Finding God in our Vulnerability
I’ve been thinking a lot about vulnerability lately.
You either got really excited or really scared when you read that. It’s true, isn’t it? Some of us love the idea of vulnerability, others of us want to run for a room with a door and lock. Notice I said, some are excited about the idea of vulnerability. In truth, we’re all terrified by it. Some of us even have nightmares where we head out for the day and forget to put our pants on. Fear of vulnerability, much?
Vulnerability researcher and shame expert Brené Brown says, “Vulnerability is the first think I look for in you, and the last thing I want you to see in me.” Amen, sister! Openness, authenticity, being real—it’s this generation’s relational currency. But are we really as excited about this as we say we are?
What I’m discovering about myself is that healthy vulnerability is the only way to meaningful relationships and the one thing in my life that takes ice-in-my-veins courage. It’s not courageous to maintain the appearance of strength and put-togetherness. Courage is being confident enough in who you are to allow your weaknesses to show, in all their glory.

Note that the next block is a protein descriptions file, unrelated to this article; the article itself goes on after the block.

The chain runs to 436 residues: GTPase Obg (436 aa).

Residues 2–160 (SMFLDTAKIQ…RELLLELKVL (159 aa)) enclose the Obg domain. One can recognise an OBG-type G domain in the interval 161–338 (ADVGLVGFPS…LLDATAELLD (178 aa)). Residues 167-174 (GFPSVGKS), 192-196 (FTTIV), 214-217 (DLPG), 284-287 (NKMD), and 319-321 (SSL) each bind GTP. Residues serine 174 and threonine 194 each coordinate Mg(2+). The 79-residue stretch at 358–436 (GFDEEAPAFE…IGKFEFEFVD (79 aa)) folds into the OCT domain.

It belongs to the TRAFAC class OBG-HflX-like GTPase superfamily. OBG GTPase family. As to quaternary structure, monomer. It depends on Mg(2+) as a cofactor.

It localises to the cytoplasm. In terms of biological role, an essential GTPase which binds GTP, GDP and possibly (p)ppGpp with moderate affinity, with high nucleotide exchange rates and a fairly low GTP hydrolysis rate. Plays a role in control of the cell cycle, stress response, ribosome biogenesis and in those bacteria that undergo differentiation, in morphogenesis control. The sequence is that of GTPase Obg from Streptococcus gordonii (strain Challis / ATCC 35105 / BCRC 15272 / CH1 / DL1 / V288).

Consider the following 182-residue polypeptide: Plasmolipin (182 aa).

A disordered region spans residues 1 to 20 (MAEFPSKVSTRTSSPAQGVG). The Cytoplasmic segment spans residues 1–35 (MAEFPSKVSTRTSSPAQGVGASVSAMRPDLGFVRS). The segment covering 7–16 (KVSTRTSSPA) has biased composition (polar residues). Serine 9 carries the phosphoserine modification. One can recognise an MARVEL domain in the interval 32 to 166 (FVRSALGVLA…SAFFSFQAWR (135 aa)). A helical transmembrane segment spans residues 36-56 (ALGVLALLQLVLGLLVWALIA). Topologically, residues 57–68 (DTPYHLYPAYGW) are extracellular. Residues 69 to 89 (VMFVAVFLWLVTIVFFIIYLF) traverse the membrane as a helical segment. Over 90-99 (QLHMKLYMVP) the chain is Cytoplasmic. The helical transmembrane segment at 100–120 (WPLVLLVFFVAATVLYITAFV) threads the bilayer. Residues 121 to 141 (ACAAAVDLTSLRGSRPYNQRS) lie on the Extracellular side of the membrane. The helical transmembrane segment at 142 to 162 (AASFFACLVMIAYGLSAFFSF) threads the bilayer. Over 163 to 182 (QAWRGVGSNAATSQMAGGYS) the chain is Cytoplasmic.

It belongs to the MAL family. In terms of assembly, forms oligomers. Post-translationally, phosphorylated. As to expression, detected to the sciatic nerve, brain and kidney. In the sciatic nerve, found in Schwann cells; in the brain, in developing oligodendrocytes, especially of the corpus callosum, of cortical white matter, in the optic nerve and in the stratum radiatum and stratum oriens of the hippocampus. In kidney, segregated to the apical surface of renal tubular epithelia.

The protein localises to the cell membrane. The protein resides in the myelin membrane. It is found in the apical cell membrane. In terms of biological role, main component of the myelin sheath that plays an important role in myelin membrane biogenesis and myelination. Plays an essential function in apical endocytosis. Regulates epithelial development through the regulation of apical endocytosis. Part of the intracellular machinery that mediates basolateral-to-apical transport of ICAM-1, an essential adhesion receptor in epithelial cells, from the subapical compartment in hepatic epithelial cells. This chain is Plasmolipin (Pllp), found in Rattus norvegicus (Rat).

Paul writes, “God’s power is made perfect in our weakness…. When I am weak, then I am strong” (2 Cor 12:9–10). God’s power is made perfect in our weakness. This is not good news for me (or any of us, probably). What this means is that if we want to encounter God, it will be in the place of our weakness. Our encounter with Christ, which will result in our most significant growth, will result not because we avoided our weaknesses, or went around them, or worked really hard to cover them up or fix them up, but because we followed God right into the heart of the beast.
This weekend I’m speaking in the Potomac Conference (near Washington, D.C.) for a youth event called YouthFest 2013. Between 700 and 1000 youth, young adults, families and youth leaders are expected to attend the Friday night and Sabbath events. The theme they’ve chosen is growth: growth in our personal relationships with God and growth in our influence in the world for God’s kingdom. I’m excited to challenge the group with some of the upside down ways that God grows us in the hopes that a few more might learn to love the people God made them to be.
I appreciate your prayers!